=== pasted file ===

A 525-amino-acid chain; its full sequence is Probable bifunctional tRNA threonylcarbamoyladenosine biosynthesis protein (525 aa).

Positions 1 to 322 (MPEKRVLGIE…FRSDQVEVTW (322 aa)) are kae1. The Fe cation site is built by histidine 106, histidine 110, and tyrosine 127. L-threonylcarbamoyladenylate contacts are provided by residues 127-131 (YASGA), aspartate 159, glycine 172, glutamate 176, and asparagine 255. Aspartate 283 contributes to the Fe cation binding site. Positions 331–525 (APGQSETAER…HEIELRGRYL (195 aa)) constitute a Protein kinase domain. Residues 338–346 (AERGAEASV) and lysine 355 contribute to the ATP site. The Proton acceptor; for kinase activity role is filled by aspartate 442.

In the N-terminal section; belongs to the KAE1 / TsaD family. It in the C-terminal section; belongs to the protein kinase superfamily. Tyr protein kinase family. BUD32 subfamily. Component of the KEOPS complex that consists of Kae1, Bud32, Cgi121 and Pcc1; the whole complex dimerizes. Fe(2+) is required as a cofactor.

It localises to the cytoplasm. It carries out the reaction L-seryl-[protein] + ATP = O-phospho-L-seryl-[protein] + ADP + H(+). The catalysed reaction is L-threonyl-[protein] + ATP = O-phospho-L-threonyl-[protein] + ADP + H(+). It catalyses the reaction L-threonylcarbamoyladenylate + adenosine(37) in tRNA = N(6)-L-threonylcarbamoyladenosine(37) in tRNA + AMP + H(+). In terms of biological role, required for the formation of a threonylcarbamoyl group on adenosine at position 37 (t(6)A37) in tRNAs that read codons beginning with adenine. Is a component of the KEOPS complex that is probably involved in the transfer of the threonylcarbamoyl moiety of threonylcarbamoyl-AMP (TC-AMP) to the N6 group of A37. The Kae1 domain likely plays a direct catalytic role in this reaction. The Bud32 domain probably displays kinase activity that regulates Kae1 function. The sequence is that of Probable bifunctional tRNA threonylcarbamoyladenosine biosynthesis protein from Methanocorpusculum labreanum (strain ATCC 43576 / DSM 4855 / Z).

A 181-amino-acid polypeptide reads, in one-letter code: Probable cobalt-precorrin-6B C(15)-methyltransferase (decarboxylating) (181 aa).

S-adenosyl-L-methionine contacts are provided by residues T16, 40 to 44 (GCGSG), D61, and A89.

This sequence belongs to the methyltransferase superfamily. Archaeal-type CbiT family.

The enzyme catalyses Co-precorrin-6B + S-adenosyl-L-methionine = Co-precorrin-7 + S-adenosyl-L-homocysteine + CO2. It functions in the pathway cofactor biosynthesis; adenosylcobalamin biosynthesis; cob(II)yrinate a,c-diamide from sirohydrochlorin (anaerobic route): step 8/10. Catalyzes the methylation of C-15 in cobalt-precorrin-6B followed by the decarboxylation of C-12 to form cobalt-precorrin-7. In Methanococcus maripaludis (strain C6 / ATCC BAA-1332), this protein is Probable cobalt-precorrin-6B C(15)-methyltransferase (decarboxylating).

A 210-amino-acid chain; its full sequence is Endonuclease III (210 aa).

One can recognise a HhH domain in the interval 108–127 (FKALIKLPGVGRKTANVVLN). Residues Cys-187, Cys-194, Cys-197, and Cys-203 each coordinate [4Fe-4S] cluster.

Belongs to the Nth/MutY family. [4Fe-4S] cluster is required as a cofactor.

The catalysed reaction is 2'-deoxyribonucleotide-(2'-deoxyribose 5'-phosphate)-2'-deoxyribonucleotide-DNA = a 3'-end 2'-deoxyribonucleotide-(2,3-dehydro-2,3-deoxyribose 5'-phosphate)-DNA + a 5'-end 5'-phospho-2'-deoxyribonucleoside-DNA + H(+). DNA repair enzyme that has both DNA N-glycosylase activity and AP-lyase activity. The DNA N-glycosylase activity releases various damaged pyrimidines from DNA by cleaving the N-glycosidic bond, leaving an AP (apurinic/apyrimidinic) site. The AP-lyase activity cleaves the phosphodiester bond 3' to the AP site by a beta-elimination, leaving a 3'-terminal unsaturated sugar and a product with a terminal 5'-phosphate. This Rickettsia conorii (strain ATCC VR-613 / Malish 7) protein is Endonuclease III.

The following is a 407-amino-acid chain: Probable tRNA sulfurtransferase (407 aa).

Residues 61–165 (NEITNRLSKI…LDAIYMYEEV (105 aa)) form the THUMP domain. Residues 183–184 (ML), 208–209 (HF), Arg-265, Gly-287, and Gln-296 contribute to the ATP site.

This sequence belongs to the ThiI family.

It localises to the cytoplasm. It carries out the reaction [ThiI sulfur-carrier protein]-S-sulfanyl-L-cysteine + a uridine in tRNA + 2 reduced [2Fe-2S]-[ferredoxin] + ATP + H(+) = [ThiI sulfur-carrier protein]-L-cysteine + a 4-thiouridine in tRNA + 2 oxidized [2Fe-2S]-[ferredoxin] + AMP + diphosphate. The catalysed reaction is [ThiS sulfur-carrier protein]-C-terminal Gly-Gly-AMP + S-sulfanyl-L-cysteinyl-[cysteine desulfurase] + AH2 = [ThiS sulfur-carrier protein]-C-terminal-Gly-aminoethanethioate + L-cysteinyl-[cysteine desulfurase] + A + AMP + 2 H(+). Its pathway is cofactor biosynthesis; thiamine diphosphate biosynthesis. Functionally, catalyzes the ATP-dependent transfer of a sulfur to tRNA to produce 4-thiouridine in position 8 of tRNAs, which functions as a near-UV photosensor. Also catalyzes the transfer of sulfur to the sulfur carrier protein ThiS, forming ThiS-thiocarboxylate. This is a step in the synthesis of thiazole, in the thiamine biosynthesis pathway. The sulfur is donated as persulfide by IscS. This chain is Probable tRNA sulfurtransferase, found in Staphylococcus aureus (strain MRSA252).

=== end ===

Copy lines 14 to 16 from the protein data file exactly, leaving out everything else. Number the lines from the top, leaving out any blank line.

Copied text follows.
Residues 61–165 (NEITNRLSKI…LDAIYMYEEV (105 aa)) form the THUMP domain. Residues 183–184 (ML), 208–209 (HF), Arg-265, Gly-287, and Gln-296 contribute to the ATP site.

This sequence belongs to the ThiI family.

It localises to the cytoplasm. It carries out the reaction [ThiI sulfur-carrier protein]-S-sulfanyl-L-cysteine + a uridine in tRNA + 2 reduced [2Fe-2S]-[ferredoxin] + ATP + H(+) = [ThiI sulfur-carrier protein]-L-cysteine + a 4-thiouridine in tRNA + 2 oxidized [2Fe-2S]-[ferredoxin] + AMP + diphosphate. The catalysed reaction is [ThiS sulfur-carrier protein]-C-terminal Gly-Gly-AMP + S-sulfanyl-L-cysteinyl-[cysteine desulfurase] + AH2 = [ThiS sulfur-carrier protein]-C-terminal-Gly-aminoethanethioate + L-cysteinyl-[cysteine desulfurase] + A + AMP + 2 H(+). Its pathway is cofactor biosynthesis; thiamine diphosphate biosynthesis. Functionally, catalyzes the ATP-dependent transfer of a sulfur to tRNA to produce 4-thiouridine in position 8 of tRNAs, which functions as a near-UV photosensor. Also catalyzes the transfer of sulfur to the sulfur carrier protein ThiS, forming ThiS-thiocarboxylate. This is a step in the synthesis of thiazole, in the thiamine biosynthesis pathway. The sulfur is donated as persulfide by IscS. This chain is Probable tRNA sulfurtransferase, found in Staphylococcus aureus (strain MRSA252).